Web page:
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Leonhard Euler studied the function that is now known as the Riemann zeta function. I have not found the notation $\zeta$ in any of the works of any mathematicians prior to Bernhard Riemann's paper On the Number of Primes Less Than a Given Quantity dated November, 1859. Did Euler know the zeta function as the zeta function or did he use a different notation for it?

I am seeking a reference for the first use of the notation $\zeta$ for a function.

What I am getting at is this:

"Unfortunately, overshadowed by the complex version of the zeta function subsequently developed and used by Bernard Riemann, Euler's original real zeta function seems to have dropped out of sight in popular expositions of mathematics of late. With the hope of similarly inspiring another generation of future mathematicians, this month's column tries to rekindle interest in Euler's original and spectacular eighteenth century theorem." - Keith Devlin https://www.maa.org/external_archive/devlin/devlin_10_01.html

See, there are two zeta functions. So, which one do we denote by $\zeta$ and how do we denote the other?

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  • $\begingroup$ For any function, or for the Riemann zeta function? $\endgroup$ – Ben McKay Apr 22 '16 at 16:17
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    $\begingroup$ this was answered here: mathoverflow.net/questions/227209/the-zeta-word ---- Euler called it $P$, the name $\zeta$ is due to Riemann (although, of course, the letter $\zeta$ for another quantity may well have been used before) $\endgroup$ – Carlo Beenakker Apr 22 '16 at 16:28
  • $\begingroup$ Weierstrass used $\zeta$ to denote something completely different, and this is a standard notation nowadays. $\endgroup$ – Alexandre Eremenko Apr 22 '16 at 20:43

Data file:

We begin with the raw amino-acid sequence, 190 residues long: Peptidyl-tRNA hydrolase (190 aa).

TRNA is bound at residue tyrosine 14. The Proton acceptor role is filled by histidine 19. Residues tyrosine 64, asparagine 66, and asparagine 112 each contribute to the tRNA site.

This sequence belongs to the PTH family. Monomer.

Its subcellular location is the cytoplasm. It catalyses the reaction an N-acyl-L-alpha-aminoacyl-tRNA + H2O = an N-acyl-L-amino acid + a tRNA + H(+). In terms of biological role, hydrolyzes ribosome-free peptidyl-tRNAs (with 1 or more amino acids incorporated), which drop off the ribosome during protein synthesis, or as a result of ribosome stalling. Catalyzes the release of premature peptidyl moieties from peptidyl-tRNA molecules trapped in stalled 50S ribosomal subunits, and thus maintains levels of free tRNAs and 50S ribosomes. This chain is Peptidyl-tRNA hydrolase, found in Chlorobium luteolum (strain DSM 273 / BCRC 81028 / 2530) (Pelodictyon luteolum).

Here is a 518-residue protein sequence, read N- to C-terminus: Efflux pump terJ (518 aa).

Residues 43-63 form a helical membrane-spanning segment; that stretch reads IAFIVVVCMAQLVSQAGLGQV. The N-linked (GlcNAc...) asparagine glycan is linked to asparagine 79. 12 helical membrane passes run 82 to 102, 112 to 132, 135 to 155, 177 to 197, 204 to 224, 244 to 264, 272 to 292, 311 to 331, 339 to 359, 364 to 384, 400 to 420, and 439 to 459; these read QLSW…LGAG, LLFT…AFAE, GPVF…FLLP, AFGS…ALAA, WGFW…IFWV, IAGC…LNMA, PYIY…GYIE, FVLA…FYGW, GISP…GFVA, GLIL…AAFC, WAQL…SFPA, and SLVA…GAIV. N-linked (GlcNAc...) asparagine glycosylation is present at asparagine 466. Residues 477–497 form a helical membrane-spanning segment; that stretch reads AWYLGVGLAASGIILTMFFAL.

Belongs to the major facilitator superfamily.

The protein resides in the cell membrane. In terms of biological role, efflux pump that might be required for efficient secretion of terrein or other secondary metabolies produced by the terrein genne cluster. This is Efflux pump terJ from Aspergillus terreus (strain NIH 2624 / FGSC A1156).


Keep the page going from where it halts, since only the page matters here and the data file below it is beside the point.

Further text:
• $\begingroup$ I'm not sure all the answers have been given, as many people wonder how did Dirichlet perceive $\zeta(s)$ and $L(s,\chi)$ ? it seems obvious that he knew quite a lot, and some historical facts on that part of the story would be nice. $\endgroup$ – reuns Apr 23 '16 at 4:11
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Georg Schuppener's "Geschichte der Zeta-Funktion von Oresme bis Poisson" (Deutsche Hochschulschriften v. 533) is the reference for the history of $\zeta(s)$ before Riemann. Although he uses the $\zeta$ notation throughout, it is never in direct quotations, which instead are all of the form, for example $$ "1+1/4+1/9+\ldots \text{etc.}" $$ instead of $\zeta(2)$. You should check yourself (my German is not very good) but I think there's no $\zeta$ before Riemann.

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It was Riemann that used it as zeta function. Before Riemann, Dirichlet and Euler had researched this infinite sum, but they just considered it as a function of real variable.

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  • $\begingroup$ are we sure Dirichlet did not consider $s \in \mathbb{C}$ ? I mean it seems difficult to prove the Dirichlet theorem on arithmetic progressions without thinking to functions of complex numbers $\endgroup$ – reuns Apr 23 '16 at 4:13

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